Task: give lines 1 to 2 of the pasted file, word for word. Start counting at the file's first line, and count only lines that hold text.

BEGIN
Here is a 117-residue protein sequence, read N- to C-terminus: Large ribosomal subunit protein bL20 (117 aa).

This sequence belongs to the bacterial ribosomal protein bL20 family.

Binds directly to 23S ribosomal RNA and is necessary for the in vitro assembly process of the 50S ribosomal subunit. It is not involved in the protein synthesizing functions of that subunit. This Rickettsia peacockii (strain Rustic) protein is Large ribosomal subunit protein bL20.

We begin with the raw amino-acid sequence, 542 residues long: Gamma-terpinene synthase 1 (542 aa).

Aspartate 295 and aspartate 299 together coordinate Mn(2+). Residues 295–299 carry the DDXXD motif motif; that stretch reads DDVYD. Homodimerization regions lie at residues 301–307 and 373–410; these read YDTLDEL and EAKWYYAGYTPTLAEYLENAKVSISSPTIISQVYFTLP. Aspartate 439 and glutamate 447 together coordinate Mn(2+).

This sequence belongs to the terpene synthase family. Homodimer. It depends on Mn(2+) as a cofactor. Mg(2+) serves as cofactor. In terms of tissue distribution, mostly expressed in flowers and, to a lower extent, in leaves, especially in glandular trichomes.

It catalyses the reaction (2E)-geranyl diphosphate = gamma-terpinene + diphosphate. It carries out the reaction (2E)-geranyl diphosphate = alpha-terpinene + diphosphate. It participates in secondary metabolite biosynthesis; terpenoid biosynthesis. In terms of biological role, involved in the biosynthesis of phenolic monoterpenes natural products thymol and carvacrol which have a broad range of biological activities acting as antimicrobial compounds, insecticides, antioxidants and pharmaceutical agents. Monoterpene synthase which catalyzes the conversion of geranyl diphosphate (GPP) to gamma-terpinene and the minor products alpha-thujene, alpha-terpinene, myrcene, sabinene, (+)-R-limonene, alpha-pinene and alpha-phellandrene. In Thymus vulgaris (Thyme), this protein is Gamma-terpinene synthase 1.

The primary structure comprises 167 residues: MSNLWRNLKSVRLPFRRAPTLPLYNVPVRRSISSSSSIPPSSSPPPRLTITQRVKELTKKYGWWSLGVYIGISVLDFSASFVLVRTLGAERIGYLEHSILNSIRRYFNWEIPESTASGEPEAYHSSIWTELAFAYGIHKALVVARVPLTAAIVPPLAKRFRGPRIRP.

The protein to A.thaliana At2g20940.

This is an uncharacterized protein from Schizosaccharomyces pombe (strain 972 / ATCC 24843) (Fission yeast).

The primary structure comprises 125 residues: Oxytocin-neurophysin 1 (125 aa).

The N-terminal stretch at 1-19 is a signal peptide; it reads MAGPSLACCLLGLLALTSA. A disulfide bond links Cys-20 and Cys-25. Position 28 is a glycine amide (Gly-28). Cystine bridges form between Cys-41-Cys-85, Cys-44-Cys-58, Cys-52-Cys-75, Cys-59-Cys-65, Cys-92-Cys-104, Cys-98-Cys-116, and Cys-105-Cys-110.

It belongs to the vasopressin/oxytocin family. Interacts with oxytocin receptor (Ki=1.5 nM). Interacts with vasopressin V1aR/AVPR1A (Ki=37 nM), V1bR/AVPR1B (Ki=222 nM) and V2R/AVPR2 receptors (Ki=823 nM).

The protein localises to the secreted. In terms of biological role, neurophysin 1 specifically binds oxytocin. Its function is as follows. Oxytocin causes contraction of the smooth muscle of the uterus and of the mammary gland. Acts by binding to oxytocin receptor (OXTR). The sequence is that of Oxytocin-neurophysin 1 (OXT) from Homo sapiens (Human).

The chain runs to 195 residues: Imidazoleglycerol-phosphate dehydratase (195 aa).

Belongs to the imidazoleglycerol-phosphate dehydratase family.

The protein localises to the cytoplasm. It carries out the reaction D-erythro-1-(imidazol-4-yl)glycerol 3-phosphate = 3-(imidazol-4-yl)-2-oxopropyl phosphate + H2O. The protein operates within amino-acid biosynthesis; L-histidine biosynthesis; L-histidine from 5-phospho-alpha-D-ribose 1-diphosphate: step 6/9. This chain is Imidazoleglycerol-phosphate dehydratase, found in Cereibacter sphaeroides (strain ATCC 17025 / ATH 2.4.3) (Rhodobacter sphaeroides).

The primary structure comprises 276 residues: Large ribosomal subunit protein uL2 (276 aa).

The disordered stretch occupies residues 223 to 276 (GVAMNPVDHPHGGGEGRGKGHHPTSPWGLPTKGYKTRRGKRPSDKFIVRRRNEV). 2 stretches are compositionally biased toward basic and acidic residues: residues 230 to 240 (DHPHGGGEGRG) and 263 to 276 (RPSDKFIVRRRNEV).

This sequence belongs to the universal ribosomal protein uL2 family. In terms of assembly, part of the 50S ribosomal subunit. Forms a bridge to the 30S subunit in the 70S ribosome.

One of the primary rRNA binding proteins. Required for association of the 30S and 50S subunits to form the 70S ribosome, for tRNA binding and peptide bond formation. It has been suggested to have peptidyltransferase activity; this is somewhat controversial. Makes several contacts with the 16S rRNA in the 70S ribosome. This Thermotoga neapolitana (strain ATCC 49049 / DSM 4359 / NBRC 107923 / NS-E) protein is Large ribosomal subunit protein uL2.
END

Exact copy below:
Here is a 117-residue protein sequence, read N- to C-terminus: Large ribosomal subunit protein bL20 (117 aa).

This sequence belongs to the bacterial ribosomal protein bL20 family.